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Roadside America, Shartlesville

4.5
#56 of 355 in Museums in Pennsylvania
Specialty Museum · Museum
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Roadside America was an indoor miniature village and railway covering 8,000 square feet (740 m2). Created by Laurence Gieringer in 1935, it was first displayed to the public in his Hamburg, Pennsylvania, home. The miniature village's popularity increased after stories were published about it in local newspapers, which prompted Gieringer to move it to a recently-closed local amusement park called Carsonia Park. This location, which supported more visitors, was open from 1938 to about 1940. To accommodate growing interest and build a larger display, Geringer then purchased land at what would be the miniature village's final location, a former dance hall in Shartlesville, Pennsylvania off of Interstate 78, approximately 20 mi (32 km) west of the Lehigh Valley, where the display reopened in 1953.
After being closed since March 2020 due to the COVID-19 pandemic, Roadside America announced on November 21, 2020, that they were closing permanently after trying, unsuccessfully, to find a buyer for the past three years, and that they would be auctioning off the display.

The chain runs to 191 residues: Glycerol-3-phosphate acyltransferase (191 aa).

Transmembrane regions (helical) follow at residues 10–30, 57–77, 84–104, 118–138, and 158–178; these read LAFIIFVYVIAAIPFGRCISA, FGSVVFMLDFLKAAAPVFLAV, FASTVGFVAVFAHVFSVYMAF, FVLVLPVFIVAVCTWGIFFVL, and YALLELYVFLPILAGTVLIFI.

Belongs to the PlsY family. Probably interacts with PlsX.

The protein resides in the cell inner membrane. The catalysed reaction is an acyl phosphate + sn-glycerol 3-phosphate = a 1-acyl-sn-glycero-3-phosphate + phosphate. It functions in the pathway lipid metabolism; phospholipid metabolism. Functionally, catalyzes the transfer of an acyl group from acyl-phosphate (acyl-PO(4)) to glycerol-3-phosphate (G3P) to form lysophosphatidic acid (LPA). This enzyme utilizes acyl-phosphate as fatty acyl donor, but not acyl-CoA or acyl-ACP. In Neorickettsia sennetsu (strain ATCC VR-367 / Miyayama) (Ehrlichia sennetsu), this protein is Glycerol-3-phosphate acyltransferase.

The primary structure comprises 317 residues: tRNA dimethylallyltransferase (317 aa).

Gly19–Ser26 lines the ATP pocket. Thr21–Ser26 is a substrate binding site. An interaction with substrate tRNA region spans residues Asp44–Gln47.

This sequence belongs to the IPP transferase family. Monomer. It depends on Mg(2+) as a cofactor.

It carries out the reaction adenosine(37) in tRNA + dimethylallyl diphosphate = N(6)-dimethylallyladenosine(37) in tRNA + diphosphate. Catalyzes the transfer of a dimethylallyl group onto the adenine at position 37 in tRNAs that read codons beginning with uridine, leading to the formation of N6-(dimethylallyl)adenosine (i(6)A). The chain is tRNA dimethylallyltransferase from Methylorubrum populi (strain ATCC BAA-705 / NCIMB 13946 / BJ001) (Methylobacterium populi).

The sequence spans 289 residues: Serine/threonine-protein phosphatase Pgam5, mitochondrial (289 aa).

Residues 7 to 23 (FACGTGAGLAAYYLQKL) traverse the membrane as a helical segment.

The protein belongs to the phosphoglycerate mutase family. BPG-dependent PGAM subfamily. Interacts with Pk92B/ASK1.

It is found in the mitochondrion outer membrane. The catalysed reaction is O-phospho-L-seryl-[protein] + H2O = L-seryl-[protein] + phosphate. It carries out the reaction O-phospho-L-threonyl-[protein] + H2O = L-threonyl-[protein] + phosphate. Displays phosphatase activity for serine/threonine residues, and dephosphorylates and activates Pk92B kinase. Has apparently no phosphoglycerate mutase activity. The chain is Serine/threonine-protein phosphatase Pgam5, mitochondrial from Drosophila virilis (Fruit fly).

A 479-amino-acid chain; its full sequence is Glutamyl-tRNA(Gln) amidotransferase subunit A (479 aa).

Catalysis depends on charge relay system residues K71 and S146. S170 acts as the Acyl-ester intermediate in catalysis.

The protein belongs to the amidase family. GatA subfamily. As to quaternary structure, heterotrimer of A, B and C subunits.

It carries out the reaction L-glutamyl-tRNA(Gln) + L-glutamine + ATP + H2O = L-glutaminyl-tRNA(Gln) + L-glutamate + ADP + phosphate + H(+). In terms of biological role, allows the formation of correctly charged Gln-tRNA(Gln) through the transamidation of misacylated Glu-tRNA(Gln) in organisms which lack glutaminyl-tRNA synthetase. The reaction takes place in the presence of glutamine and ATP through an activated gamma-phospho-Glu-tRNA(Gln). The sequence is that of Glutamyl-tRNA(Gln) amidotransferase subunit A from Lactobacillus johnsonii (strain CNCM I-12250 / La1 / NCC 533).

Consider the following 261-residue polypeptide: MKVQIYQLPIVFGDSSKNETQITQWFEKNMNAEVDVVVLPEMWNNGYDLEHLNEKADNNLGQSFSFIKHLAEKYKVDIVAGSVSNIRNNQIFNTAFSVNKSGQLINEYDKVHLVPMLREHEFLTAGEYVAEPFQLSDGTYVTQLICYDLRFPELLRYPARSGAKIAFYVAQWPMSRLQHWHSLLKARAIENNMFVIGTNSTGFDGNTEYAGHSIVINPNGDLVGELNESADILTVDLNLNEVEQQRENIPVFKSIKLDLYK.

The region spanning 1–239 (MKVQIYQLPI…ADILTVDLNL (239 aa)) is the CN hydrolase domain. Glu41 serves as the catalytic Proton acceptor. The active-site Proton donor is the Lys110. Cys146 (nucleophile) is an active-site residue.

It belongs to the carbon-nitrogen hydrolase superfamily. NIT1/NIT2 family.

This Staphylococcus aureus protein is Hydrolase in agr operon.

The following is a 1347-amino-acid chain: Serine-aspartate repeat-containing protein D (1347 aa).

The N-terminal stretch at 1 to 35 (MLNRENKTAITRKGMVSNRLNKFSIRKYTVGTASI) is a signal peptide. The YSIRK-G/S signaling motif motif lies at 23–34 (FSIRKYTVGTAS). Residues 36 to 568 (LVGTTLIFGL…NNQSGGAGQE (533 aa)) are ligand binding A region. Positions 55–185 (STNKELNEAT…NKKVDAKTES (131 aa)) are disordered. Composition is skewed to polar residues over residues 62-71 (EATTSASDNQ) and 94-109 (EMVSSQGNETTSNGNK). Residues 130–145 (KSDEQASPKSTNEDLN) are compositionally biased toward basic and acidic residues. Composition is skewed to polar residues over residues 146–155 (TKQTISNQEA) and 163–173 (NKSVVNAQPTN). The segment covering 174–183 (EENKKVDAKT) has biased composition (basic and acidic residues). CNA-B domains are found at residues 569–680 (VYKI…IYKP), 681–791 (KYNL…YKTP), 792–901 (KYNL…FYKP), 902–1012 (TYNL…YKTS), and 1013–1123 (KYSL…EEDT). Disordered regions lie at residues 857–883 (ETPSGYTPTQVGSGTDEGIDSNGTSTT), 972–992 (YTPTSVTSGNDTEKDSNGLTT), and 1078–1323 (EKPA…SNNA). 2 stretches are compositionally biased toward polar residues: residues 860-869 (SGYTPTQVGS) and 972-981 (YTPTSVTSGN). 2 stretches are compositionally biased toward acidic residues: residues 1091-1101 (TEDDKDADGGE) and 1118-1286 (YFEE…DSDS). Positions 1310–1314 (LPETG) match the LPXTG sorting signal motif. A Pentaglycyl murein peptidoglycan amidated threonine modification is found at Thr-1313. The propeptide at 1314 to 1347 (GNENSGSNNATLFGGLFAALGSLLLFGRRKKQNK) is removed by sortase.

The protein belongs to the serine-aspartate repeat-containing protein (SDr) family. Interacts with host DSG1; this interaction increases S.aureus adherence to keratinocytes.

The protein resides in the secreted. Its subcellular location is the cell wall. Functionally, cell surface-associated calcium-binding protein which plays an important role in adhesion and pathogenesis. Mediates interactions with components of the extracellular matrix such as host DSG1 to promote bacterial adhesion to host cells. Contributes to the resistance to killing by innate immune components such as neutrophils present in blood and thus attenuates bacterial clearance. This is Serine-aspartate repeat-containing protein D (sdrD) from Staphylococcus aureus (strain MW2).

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Roadside America reviews

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TripAdvisor traveler rating
TripAdvisor traveler rating 4.5
320 reviews
Google
4.5
TripAdvisor
  • First visit was 1967 and it was amazing. We talked with the owner and he explained it was an ongoing project which would never be finished. He was doing for his son who loved trains. His son was in... 
    First visit was 1967 and it was amazing. We talked with the owner and he explained it was an ongoing project which would never be finished. He was doing for his son who loved trains. His son was in...  more »
  • Despite passing this quite frequently, I never stop often enough. This is the kind of old-school, low-tech roadside entertainment that is sadly becoming harder to find these days. While it's easy to.....  more
    Despite passing this quite frequently, I never stop often enough. This is the kind of old-school, low-tech roadside entertainment that is sadly becoming harder to find these days. While it's easy to.....  more »
Google
  • Great place. Wonderful history. Needs repairs every now and again. Would also be nice if they added on or had a new exhibit. It's been the same for 15 years.
  • What better way to break up a long monotonous drive than a stop at the largest tiny town you've ever seen. Really a worthwhile stop if you are trying to stretch your legs. Fairly affordable yet definitely spectacular.

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